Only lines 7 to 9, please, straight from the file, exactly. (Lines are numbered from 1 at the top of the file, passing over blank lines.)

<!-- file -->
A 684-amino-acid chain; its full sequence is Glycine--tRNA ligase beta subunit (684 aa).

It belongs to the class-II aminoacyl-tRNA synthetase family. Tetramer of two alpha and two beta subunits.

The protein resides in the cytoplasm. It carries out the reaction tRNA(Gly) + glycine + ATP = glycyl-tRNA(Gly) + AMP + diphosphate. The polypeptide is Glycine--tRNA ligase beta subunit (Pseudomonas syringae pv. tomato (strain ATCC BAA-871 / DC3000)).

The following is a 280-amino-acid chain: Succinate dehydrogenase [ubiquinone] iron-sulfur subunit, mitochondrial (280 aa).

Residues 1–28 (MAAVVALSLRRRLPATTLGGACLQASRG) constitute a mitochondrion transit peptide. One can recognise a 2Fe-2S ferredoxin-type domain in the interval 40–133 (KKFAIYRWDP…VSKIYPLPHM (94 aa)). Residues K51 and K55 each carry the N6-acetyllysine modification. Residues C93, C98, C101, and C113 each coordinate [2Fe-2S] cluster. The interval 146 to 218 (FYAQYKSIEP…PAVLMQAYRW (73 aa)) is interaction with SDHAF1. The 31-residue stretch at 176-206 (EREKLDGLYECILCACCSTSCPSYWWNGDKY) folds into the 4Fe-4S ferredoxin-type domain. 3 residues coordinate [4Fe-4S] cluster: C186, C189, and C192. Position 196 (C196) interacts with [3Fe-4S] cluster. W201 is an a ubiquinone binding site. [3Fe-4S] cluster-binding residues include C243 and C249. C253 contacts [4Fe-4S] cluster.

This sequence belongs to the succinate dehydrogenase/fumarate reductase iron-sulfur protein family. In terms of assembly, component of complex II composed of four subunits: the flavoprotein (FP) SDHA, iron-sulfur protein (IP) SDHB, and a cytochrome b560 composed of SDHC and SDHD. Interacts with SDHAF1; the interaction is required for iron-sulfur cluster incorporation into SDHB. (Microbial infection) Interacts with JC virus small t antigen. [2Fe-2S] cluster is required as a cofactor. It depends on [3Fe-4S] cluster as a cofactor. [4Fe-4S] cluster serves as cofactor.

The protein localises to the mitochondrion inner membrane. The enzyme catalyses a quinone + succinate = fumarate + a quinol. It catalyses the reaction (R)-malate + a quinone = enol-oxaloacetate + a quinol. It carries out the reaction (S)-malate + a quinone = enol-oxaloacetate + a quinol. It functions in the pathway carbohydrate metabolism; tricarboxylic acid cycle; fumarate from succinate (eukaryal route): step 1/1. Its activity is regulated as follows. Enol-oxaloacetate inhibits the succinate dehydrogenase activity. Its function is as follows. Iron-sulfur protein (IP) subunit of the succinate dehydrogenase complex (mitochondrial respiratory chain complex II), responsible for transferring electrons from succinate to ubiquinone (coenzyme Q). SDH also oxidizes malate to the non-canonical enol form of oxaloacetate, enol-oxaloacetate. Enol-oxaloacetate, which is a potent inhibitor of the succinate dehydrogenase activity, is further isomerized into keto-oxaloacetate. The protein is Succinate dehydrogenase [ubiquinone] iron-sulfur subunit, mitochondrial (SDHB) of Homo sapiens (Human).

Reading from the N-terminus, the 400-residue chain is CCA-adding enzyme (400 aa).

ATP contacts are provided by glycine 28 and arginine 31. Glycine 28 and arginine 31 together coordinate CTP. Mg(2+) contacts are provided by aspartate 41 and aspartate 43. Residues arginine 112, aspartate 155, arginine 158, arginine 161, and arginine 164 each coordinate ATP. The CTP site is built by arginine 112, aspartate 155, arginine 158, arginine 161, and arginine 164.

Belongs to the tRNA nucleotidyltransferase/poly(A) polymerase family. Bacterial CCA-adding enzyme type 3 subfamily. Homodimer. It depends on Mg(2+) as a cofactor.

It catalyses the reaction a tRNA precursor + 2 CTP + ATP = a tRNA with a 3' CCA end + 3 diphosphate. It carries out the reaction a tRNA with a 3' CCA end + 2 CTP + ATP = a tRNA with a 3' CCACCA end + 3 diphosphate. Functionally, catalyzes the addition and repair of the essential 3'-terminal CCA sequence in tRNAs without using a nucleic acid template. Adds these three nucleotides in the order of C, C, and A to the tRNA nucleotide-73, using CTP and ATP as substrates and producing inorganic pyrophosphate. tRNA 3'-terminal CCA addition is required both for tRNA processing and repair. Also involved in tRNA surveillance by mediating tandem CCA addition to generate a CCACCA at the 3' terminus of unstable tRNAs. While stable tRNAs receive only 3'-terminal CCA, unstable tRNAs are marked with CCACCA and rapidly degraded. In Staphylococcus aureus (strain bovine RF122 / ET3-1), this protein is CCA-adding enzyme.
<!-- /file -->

The protein localises to the mitochondrion inner membrane. The enzyme catalyses a quinone + succinate = fumarate + a quinol. It catalyses the reaction (R)-malate + a quinone = enol-oxaloacetate + a quinol. It carries out the reaction (S)-malate + a quinone = enol-oxaloacetate + a quinol. It functions in the pathway carbohydrate metabolism; tricarboxylic acid cycle; fumarate from succinate (eukaryal route): step 1/1. Its activity is regulated as follows. Enol-oxaloacetate inhibits the succinate dehydrogenase activity. Its function is as follows. Iron-sulfur protein (IP) subunit of the succinate dehydrogenase complex (mitochondrial respiratory chain complex II), responsible for transferring electrons from succinate to ubiquinone (coenzyme Q). SDH also oxidizes malate to the non-canonical enol form of oxaloacetate, enol-oxaloacetate. Enol-oxaloacetate, which is a potent inhibitor of the succinate dehydrogenase activity, is further isomerized into keto-oxaloacetate. The protein is Succinate dehydrogenase [ubiquinone] iron-sulfur subunit, mitochondrial (SDHB) of Homo sapiens (Human).

Reading from the N-terminus, the 400-residue chain is CCA-adding enzyme (400 aa).

ATP contacts are provided by glycine 28 and arginine 31. Glycine 28 and arginine 31 together coordinate CTP. Mg(2+) contacts are provided by aspartate 41 and aspartate 43. Residues arginine 112, aspartate 155, arginine 158, arginine 161, and arginine 164 each coordinate ATP. The CTP site is built by arginine 112, aspartate 155, arginine 158, arginine 161, and arginine 164.